Other data DTE has collected shows it’s anticipated the project will not interfere with television stations or AM/FM radio. However, if there is interference, DTE will address verifiable concerns, Wagner said.
Discuss proximity to shoreline
Planning commissioners questioned whether the U.S. Fish and Wildlife Service (USFWS) will hold fast to its recommendation that wind developments not be constructed within 3 miles of the shoreline.
Wagner said the USFWS thinks 3 miles is a good standard, but it’s willing to accept a location closer to the shoreline if data proves it won’t cause harm.
He said DTE Energy has collected a lot of data that shows this project – of which the closest turbine to the shoreline is 2.9 miles away – will not cause harm.
DTE officials also noted the project area is adjacent to two other projects that are being developed, and DTE is siting turbines in a way that it won’t impact the other projects.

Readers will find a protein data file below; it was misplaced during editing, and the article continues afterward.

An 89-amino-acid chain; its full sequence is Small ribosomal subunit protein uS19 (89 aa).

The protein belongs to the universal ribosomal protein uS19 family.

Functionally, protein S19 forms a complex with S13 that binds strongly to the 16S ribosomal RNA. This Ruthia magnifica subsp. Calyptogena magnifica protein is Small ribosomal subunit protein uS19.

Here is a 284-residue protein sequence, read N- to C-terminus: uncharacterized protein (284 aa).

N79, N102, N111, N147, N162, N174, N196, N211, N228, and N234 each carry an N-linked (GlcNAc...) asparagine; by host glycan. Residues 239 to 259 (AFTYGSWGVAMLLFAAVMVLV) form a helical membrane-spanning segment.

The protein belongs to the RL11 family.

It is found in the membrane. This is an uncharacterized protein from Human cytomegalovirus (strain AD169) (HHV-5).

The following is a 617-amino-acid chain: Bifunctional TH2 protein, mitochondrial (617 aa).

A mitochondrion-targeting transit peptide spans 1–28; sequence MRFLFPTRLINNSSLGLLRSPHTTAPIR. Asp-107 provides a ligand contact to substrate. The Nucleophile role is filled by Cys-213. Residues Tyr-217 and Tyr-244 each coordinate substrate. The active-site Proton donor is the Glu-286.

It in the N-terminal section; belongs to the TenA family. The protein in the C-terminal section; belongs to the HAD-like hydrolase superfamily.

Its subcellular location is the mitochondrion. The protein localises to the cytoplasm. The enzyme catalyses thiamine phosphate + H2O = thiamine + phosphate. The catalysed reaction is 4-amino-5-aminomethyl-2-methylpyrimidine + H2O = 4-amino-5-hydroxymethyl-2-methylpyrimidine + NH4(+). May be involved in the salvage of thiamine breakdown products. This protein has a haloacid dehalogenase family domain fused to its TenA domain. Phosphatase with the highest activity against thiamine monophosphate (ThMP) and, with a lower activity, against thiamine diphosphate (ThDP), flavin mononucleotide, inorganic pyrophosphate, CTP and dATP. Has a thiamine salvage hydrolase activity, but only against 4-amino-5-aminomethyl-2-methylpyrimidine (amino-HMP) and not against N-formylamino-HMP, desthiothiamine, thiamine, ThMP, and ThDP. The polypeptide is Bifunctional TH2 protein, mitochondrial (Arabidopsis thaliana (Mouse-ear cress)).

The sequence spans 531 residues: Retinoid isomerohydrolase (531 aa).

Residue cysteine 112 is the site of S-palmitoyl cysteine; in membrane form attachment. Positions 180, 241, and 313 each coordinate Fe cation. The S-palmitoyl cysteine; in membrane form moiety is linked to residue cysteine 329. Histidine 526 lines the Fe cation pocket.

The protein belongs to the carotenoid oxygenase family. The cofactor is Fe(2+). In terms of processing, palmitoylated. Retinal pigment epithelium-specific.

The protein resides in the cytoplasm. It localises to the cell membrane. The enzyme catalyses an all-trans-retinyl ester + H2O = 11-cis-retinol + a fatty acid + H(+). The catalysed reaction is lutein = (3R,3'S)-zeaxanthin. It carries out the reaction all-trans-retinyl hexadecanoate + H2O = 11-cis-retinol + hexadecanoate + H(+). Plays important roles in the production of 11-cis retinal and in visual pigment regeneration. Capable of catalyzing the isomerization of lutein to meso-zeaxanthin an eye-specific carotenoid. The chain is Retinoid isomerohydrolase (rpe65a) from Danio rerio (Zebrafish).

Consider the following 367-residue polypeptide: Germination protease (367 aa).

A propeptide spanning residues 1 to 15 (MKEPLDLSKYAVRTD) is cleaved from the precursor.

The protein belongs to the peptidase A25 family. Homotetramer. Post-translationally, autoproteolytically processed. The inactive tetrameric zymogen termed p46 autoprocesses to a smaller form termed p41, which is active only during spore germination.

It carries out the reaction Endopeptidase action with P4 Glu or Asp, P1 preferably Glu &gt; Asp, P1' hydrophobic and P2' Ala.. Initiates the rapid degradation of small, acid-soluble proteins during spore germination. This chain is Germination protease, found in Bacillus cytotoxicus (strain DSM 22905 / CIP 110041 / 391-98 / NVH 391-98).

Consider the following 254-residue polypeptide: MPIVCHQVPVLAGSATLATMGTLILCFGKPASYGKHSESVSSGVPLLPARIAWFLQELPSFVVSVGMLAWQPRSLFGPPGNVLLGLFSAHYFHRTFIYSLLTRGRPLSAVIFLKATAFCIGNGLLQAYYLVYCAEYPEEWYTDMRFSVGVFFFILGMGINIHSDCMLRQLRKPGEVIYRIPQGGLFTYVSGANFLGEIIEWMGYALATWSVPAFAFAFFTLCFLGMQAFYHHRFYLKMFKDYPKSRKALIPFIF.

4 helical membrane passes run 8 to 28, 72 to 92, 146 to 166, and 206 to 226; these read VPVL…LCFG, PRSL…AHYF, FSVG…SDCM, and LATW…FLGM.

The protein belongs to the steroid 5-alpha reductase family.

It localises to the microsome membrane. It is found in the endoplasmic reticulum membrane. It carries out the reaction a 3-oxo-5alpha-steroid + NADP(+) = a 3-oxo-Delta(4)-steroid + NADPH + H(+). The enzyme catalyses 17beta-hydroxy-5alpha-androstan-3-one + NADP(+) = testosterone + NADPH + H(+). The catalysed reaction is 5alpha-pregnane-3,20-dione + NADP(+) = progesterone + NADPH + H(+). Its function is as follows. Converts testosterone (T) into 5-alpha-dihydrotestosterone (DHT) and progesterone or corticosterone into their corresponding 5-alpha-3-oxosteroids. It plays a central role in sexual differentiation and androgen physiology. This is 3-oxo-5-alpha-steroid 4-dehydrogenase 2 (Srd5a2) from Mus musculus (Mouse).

Mull over other
The planning commission reviewed information DTE submitted from its avian (bird and bat) studies, which looked at the entire west side of Huron County. Wagner said the data shows the project will not significantly affect local or migrating wildlife. The studies were done in consultation with the USFWS and the Michigan Department of Natural Resources, he said. Also, DTE is willing to conduct another wildlife assessment study after the wind farm is constructed.
Regarding wetlands, Wagner said the objective is to minimize wetlands disturbance.